I’m just back from 10-days in Malaga writing and the discussing the content of the upcoming assessment by the UNEP Environmental Effects Assessment Panel (EEAP) for ozone depletion and related climate change. At the end of this year, a comprehensive quadrennial assessment will be published.
With Paul Barnes, Janet Bornman, and Sharon Robinson, we discussed the most important research published during the last 4 years on subjects including, the consequences for terrestrial ecosystems of the positive phase of the Southern Annualar Mode (SAM) over Antarctica and ozone-related climate changes over South America. We considered new research on plant response to fluctuating UV environments and improvements in our mechanistic understanding of the role of UV-photoreceptor UVR8. We highlighted interactions between UV and herbivores, pathogens, and other aspects of climate change, and considered the role of photofacillitation in UV-mediated photodegradation.
The next step in this assessment is to send out the reports for peer-review, before meeting again in September in Vermont to finalize the content, after which it is presented to the Parties of the Montreal Protocol and to the WHO and WMO and then published for the scientific community.
Congratulations to Santa Neimane for successfully defending her Bachaelor’s thesis in Plant Physiology at the University of Latvia of Riga: EFFECT OF LIGHT SPECTRAL QUALITY ON BETULA PENDULA AND FAGUS SYLVATICA LEAF LITTER DECOMPOSITION DURING SENESCENCE.
This research was carried out at the University of Helsinki and supervised by Matthew Robson and Jevgenija Ņečajeva.
We are very happy to announce that Twinkle Solanki has received her PhD Study Rights from the DPPS to start her doctorate studying: Upscaling the Optical Properties of leaves to model their contribution to canopy light use efficiency and carbon assimilation over vertical and horizontal profiles of spectral irradiance, under the supervisions of Matthew Robson, Jon Atherton from the Optics of Photosynthesis Group, and Anu Heikkilä from the Finnish Meteorological Institute.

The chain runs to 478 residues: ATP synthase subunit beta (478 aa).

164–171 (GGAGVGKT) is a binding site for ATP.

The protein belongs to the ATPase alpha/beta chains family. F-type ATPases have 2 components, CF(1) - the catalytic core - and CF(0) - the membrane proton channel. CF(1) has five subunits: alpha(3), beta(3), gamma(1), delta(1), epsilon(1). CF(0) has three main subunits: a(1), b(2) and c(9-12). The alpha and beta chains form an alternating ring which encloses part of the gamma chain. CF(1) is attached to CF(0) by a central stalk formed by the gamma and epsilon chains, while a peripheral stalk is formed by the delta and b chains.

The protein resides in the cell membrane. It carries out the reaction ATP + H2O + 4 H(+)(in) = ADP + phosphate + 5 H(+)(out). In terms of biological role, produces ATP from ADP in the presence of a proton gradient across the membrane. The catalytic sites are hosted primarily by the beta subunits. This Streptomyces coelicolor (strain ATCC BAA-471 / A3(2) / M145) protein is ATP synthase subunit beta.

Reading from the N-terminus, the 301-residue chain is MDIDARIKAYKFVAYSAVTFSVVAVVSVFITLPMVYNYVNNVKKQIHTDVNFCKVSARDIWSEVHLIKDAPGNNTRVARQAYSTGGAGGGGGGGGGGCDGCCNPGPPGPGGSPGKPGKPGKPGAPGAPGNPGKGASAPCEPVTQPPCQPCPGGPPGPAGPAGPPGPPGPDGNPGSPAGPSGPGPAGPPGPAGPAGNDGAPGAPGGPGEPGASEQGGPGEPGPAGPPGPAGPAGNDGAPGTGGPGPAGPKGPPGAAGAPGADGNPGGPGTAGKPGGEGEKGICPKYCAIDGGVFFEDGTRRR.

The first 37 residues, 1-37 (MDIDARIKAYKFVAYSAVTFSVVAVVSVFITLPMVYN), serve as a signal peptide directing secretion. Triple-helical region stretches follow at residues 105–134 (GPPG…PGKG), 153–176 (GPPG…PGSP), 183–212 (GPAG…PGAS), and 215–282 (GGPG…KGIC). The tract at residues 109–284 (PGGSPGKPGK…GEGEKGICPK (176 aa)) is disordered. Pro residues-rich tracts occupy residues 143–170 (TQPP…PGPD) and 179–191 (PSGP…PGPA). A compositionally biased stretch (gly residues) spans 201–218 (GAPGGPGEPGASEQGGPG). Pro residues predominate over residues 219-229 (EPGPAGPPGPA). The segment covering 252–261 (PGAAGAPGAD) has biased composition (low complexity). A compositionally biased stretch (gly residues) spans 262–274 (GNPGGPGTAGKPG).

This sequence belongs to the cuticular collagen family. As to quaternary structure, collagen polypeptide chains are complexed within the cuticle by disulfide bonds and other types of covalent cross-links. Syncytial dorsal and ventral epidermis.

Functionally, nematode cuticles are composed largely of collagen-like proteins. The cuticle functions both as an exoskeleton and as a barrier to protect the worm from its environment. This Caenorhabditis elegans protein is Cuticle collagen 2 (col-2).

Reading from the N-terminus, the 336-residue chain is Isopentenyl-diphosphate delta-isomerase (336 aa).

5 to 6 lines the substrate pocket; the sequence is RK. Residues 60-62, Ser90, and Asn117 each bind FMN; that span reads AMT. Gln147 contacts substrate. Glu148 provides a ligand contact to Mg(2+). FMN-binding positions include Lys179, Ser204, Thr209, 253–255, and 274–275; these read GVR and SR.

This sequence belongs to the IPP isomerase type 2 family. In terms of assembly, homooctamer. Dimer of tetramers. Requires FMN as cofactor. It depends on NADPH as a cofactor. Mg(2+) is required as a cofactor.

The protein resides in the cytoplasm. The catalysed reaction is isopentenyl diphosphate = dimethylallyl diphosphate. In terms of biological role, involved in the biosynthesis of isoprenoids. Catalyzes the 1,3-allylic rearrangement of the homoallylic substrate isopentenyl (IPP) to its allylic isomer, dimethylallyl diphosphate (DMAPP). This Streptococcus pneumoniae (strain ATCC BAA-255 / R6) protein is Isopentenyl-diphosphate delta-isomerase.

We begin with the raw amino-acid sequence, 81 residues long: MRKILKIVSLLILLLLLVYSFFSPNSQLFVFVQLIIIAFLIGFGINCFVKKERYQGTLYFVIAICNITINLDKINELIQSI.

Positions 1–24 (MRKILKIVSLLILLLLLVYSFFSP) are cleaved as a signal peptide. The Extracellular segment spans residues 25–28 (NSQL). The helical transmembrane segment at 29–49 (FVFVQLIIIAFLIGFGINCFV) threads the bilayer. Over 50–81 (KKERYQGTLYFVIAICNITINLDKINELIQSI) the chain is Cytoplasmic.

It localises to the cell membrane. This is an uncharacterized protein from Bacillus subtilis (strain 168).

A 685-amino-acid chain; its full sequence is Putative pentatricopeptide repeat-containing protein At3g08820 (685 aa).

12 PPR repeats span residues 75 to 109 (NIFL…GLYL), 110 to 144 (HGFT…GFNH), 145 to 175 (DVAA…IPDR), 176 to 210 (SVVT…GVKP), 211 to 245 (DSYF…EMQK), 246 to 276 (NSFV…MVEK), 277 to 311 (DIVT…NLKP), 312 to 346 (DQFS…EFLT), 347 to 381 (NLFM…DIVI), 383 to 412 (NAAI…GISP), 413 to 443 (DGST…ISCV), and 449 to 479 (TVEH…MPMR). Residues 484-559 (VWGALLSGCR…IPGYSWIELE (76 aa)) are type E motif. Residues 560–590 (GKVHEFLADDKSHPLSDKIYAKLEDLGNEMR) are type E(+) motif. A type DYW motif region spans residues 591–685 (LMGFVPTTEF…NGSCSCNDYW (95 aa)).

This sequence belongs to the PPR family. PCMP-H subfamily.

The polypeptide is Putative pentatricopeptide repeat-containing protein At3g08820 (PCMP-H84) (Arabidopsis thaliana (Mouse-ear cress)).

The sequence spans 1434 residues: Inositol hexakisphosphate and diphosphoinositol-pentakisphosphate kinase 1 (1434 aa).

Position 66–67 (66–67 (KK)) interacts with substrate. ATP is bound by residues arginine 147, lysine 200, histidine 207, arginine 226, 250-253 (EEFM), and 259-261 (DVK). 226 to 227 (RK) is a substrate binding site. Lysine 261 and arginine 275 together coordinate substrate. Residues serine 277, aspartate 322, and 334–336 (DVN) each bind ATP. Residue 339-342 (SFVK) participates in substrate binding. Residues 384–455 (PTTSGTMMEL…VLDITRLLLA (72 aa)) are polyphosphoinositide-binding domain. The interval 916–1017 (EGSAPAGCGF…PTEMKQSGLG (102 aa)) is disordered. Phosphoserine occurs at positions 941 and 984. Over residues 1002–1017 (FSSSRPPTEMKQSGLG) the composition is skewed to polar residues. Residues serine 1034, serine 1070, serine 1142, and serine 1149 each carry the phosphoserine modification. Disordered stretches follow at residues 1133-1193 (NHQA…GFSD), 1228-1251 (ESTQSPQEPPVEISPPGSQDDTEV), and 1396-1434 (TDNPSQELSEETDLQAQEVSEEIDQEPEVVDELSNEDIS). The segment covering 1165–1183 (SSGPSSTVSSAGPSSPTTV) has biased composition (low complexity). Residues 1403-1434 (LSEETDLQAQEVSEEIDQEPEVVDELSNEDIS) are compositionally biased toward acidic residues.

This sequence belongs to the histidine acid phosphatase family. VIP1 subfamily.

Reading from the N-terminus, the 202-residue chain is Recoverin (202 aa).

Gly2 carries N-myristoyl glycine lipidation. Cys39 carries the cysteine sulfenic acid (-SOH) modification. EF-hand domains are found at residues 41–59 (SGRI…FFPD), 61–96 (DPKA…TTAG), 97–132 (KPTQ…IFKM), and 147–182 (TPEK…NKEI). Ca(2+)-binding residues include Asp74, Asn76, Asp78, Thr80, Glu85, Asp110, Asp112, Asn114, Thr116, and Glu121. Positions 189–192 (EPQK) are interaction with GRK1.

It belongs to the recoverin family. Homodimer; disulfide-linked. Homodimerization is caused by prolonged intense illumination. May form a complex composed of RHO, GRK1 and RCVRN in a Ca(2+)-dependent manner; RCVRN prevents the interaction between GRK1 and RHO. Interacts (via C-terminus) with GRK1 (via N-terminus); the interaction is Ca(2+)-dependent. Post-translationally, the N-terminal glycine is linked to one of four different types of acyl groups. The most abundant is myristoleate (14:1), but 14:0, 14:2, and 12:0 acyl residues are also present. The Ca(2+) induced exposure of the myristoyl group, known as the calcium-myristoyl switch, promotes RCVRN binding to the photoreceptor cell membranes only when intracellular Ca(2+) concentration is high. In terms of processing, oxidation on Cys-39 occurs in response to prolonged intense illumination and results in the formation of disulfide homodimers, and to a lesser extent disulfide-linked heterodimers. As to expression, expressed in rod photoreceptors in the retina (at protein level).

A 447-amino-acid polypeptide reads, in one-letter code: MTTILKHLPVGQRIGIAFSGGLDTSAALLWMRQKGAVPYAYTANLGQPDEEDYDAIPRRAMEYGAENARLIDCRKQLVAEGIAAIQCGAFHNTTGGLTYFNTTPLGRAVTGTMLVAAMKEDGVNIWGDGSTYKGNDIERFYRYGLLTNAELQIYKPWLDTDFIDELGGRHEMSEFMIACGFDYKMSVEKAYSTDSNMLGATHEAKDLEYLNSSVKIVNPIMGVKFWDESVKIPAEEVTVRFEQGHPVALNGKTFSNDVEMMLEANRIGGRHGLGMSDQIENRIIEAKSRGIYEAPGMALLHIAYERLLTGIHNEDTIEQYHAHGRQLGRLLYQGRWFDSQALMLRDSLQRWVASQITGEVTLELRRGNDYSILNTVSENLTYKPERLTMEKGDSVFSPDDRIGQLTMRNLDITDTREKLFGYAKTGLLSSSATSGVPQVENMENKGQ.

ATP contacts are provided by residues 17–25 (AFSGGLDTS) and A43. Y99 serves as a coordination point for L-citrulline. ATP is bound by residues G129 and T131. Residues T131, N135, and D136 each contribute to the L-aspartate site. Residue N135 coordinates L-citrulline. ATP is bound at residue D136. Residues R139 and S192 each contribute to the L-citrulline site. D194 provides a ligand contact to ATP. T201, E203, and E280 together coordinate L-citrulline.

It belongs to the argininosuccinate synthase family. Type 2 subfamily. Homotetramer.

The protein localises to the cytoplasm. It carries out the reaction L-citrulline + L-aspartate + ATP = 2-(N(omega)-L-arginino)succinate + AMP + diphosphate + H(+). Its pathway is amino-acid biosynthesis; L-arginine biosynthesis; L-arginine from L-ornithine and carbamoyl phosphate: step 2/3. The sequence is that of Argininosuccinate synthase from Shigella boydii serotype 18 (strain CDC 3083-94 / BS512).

Saara Hartikainen and Matthew Robson recently headed to Lammi Biological Station to “star” in some short films explaining the educational research activities that we designed for the Lammi Research Natural Trail.
We hope to encourage the public to have a go at estimating Leaf Area Index in the young silver birch stand using the canopy scope activity, and to help in assessing leaf, flower, and fruit development in plants growing in quadrats on the forest floor.
The data that we collect from the public will be used to help us estimate phenological development, and will eventually be compared with data from different sites to improve our understanding of the controls on the length of the growing season and forest canopy cover.
Here are some shots from the film-makers in action!
Titta Kotilainen has also been instrumental in setting up the possibility for DPPS students at the University of Helsinki students to participate in a course on libRadtran: a library of radiative transfer models that allows users to access irradiance data for application in their research.
This course, run in cooperation this the FMI, was given by Arve Kylling (NILU) the actual developer of libRadtran and took place on 25th-26th October 2016 in Exactum building of the Kumpula Campus, Helsinki.
The course is open to DPPS students at the University of Helsinki and partly sponsored by CanSEE and the DPPS.
Congratulations to Paula Salonen on completing her Master’s Degree in Plant Biology and the University of Helsinki: Wild bees along a gradient of urbanization: a study of the effects of environmental variables on bees with a comparison of two capture methods. Supervised by Matthew Robson and Stephen Venn
After his internship with Charlie Warren in Sydney last winter, David will be looking to compare notes with some of the leading researchers in IRGA techniques for measuring the conductance of carbon dioxide and water from leaves.